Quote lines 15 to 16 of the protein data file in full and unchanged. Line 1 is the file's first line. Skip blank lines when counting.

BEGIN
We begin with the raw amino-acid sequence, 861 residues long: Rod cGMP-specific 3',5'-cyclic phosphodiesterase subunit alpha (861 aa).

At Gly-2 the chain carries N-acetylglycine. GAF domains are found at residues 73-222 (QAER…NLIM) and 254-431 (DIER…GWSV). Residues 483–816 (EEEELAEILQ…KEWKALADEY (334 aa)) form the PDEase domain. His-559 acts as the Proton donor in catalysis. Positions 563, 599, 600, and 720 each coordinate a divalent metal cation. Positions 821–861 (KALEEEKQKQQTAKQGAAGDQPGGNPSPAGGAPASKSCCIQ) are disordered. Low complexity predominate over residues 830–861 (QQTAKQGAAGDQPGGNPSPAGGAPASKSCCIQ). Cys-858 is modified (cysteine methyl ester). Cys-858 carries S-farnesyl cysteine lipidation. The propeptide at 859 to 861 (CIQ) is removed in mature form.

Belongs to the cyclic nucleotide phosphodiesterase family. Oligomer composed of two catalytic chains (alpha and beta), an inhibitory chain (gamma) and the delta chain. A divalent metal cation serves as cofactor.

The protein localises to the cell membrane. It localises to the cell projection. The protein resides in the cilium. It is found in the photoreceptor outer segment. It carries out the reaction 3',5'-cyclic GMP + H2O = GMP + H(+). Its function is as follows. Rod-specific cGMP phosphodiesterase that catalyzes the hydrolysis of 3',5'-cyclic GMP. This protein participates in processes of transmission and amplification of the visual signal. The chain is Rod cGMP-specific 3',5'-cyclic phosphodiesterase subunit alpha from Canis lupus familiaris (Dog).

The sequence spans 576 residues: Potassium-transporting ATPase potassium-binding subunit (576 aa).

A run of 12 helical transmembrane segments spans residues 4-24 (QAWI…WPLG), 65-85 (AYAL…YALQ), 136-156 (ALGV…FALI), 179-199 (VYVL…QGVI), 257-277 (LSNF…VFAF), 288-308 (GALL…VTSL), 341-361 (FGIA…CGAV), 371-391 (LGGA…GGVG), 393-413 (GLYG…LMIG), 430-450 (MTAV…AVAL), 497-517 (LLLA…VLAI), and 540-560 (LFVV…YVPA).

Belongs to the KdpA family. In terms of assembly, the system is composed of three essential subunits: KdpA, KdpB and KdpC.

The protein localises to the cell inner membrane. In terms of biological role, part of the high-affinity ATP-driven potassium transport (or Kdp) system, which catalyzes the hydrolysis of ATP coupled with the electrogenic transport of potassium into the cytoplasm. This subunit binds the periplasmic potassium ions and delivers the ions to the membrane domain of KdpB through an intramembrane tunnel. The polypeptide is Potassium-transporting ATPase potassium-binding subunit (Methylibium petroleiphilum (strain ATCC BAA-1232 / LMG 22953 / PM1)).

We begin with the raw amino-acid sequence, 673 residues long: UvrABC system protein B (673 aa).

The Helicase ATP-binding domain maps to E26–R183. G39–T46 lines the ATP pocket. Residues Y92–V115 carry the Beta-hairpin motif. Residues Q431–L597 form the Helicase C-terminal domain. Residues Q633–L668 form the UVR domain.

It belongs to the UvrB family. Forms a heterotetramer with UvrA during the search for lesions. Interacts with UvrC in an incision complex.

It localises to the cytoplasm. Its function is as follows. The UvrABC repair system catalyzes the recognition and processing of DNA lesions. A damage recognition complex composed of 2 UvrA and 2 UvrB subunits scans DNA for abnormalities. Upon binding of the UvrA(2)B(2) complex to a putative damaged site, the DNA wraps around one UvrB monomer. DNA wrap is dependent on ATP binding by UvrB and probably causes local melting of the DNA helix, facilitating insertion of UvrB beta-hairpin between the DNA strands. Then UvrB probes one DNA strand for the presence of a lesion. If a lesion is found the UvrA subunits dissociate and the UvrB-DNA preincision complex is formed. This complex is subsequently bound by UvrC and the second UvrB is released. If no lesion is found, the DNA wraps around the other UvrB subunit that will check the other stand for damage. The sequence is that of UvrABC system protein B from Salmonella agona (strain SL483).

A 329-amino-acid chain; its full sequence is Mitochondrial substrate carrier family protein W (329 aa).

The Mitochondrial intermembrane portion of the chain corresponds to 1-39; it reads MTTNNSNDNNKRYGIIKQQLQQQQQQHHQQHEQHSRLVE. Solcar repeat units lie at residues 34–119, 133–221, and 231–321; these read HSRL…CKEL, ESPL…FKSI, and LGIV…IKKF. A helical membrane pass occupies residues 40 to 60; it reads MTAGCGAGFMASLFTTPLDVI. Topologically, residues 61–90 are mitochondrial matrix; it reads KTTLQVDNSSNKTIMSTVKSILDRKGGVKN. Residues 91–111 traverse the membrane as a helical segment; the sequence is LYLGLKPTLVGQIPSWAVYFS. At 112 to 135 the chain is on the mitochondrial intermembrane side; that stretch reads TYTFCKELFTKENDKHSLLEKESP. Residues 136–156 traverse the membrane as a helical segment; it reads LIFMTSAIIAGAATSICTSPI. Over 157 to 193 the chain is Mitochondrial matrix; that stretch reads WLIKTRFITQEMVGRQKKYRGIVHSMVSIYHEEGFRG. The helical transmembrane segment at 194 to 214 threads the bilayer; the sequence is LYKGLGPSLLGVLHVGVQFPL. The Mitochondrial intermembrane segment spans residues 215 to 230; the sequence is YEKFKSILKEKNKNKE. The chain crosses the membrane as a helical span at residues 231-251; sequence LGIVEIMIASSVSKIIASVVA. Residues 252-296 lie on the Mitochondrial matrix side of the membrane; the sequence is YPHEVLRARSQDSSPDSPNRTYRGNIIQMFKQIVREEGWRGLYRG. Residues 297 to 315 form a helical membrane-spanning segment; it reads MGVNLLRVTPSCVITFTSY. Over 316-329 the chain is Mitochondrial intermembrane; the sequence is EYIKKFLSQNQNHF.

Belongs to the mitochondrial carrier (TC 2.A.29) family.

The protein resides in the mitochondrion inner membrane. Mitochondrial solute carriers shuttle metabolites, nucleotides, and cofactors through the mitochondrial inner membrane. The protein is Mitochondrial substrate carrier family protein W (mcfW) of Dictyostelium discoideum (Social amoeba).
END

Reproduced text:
Belongs to the mitochondrial carrier (TC 2.A.29) family.

The protein resides in the mitochondrion inner membrane. Mitochondrial solute carriers shuttle metabolites, nucleotides, and cofactors through the mitochondrial inner membrane. The protein is Mitochondrial substrate carrier family protein W (mcfW) of Dictyostelium discoideum (Social amoeba).